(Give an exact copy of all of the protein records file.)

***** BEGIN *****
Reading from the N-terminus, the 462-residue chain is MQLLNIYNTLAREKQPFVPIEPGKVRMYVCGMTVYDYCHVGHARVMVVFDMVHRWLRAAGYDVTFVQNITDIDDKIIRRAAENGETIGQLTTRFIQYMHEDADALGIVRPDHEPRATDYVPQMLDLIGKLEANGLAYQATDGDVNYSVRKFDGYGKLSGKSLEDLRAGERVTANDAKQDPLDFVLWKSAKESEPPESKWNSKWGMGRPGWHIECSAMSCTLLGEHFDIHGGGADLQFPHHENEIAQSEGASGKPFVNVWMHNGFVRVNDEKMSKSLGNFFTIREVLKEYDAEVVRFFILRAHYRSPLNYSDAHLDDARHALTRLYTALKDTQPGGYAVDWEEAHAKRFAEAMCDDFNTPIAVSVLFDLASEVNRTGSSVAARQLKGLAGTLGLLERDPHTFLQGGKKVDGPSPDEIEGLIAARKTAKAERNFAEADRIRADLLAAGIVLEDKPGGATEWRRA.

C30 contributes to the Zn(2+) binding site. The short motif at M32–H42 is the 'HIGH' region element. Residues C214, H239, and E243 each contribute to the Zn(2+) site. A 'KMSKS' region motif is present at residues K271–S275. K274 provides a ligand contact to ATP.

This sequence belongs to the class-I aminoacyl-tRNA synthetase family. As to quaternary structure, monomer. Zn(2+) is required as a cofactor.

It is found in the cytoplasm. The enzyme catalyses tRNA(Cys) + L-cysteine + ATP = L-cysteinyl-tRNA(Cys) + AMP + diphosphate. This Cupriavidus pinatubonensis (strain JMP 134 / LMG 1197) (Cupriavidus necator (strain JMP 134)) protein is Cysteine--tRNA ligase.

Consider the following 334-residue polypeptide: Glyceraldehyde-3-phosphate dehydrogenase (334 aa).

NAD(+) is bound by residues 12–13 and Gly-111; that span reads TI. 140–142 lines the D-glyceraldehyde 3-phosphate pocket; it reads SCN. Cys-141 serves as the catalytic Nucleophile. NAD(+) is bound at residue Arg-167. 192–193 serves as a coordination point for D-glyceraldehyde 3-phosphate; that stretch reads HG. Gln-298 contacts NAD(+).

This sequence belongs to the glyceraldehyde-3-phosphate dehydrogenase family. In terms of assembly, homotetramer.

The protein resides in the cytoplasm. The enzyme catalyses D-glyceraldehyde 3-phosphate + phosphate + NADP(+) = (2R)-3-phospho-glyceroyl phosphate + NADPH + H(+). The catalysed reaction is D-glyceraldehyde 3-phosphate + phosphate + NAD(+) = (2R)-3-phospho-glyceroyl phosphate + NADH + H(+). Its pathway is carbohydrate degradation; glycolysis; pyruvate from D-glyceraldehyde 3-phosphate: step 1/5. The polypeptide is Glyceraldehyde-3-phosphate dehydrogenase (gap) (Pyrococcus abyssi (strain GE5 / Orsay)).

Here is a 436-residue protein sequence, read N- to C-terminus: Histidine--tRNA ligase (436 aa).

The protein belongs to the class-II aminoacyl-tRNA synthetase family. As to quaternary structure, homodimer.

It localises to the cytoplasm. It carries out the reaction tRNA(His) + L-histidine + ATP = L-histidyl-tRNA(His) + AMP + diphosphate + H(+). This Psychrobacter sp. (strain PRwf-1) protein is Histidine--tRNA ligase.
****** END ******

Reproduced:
Reading from the N-terminus, the 462-residue chain is MQLLNIYNTLAREKQPFVPIEPGKVRMYVCGMTVYDYCHVGHARVMVVFDMVHRWLRAAGYDVTFVQNITDIDDKIIRRAAENGETIGQLTTRFIQYMHEDADALGIVRPDHEPRATDYVPQMLDLIGKLEANGLAYQATDGDVNYSVRKFDGYGKLSGKSLEDLRAGERVTANDAKQDPLDFVLWKSAKESEPPESKWNSKWGMGRPGWHIECSAMSCTLLGEHFDIHGGGADLQFPHHENEIAQSEGASGKPFVNVWMHNGFVRVNDEKMSKSLGNFFTIREVLKEYDAEVVRFFILRAHYRSPLNYSDAHLDDARHALTRLYTALKDTQPGGYAVDWEEAHAKRFAEAMCDDFNTPIAVSVLFDLASEVNRTGSSVAARQLKGLAGTLGLLERDPHTFLQGGKKVDGPSPDEIEGLIAARKTAKAERNFAEADRIRADLLAAGIVLEDKPGGATEWRRA.

C30 contributes to the Zn(2+) binding site. The short motif at M32–H42 is the 'HIGH' region element. Residues C214, H239, and E243 each contribute to the Zn(2+) site. A 'KMSKS' region motif is present at residues K271–S275. K274 provides a ligand contact to ATP.

This sequence belongs to the class-I aminoacyl-tRNA synthetase family. As to quaternary structure, monomer. Zn(2+) is required as a cofactor.

It is found in the cytoplasm. The enzyme catalyses tRNA(Cys) + L-cysteine + ATP = L-cysteinyl-tRNA(Cys) + AMP + diphosphate. This Cupriavidus pinatubonensis (strain JMP 134 / LMG 1197) (Cupriavidus necator (strain JMP 134)) protein is Cysteine--tRNA ligase.

Consider the following 334-residue polypeptide: Glyceraldehyde-3-phosphate dehydrogenase (334 aa).

NAD(+) is bound by residues 12–13 and Gly-111; that span reads TI. 140–142 lines the D-glyceraldehyde 3-phosphate pocket; it reads SCN. Cys-141 serves as the catalytic Nucleophile. NAD(+) is bound at residue Arg-167. 192–193 serves as a coordination point for D-glyceraldehyde 3-phosphate; that stretch reads HG. Gln-298 contacts NAD(+).

This sequence belongs to the glyceraldehyde-3-phosphate dehydrogenase family. In terms of assembly, homotetramer.

The protein resides in the cytoplasm. The enzyme catalyses D-glyceraldehyde 3-phosphate + phosphate + NADP(+) = (2R)-3-phospho-glyceroyl phosphate + NADPH + H(+). The catalysed reaction is D-glyceraldehyde 3-phosphate + phosphate + NAD(+) = (2R)-3-phospho-glyceroyl phosphate + NADH + H(+). Its pathway is carbohydrate degradation; glycolysis; pyruvate from D-glyceraldehyde 3-phosphate: step 1/5. The polypeptide is Glyceraldehyde-3-phosphate dehydrogenase (gap) (Pyrococcus abyssi (strain GE5 / Orsay)).

Here is a 436-residue protein sequence, read N- to C-terminus: Histidine--tRNA ligase (436 aa).

The protein belongs to the class-II aminoacyl-tRNA synthetase family. As to quaternary structure, homodimer.

It localises to the cytoplasm. It carries out the reaction tRNA(His) + L-histidine + ATP = L-histidyl-tRNA(His) + AMP + diphosphate + H(+). This Psychrobacter sp. (strain PRwf-1) protein is Histidine--tRNA ligase.